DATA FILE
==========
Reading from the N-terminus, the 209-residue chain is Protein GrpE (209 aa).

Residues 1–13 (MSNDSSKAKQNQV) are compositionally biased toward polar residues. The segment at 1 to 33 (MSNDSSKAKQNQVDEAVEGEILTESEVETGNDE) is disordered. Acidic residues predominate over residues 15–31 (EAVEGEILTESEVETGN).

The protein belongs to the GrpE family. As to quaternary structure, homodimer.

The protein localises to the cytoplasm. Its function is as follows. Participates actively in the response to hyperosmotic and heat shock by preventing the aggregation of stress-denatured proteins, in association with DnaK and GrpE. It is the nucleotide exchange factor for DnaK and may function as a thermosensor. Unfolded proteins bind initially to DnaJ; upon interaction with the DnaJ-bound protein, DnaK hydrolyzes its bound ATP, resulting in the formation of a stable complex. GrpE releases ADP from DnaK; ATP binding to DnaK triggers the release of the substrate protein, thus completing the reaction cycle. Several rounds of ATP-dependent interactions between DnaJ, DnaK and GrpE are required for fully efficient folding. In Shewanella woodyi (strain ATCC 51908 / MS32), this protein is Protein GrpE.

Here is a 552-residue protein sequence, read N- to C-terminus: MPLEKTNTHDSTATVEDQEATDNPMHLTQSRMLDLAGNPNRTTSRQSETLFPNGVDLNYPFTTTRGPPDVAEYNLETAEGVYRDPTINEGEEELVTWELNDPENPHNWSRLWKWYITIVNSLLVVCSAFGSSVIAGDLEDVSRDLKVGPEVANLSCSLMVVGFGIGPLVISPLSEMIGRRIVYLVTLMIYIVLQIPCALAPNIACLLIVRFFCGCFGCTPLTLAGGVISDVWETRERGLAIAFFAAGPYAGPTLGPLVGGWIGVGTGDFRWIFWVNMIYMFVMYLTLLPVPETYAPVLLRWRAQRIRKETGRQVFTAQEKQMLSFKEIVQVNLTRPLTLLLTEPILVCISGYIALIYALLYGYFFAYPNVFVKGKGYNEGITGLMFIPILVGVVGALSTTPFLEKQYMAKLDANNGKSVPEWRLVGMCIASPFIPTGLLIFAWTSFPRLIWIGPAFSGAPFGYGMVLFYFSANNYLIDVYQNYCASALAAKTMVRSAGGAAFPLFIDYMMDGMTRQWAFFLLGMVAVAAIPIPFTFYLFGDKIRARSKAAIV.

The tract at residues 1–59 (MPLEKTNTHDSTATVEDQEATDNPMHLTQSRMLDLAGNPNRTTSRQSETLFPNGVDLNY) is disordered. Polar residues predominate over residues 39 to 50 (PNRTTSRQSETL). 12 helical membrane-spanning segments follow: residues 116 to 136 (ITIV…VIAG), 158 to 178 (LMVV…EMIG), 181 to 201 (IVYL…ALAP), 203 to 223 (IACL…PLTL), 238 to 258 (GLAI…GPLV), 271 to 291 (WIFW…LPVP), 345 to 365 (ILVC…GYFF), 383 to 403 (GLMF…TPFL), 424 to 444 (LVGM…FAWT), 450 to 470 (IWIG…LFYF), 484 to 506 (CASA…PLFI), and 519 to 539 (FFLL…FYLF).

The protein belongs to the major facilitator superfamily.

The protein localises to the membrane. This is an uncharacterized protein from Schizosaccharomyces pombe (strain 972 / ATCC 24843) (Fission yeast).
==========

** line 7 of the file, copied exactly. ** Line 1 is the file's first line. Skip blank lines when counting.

The protein belongs to the major facilitator superfamily.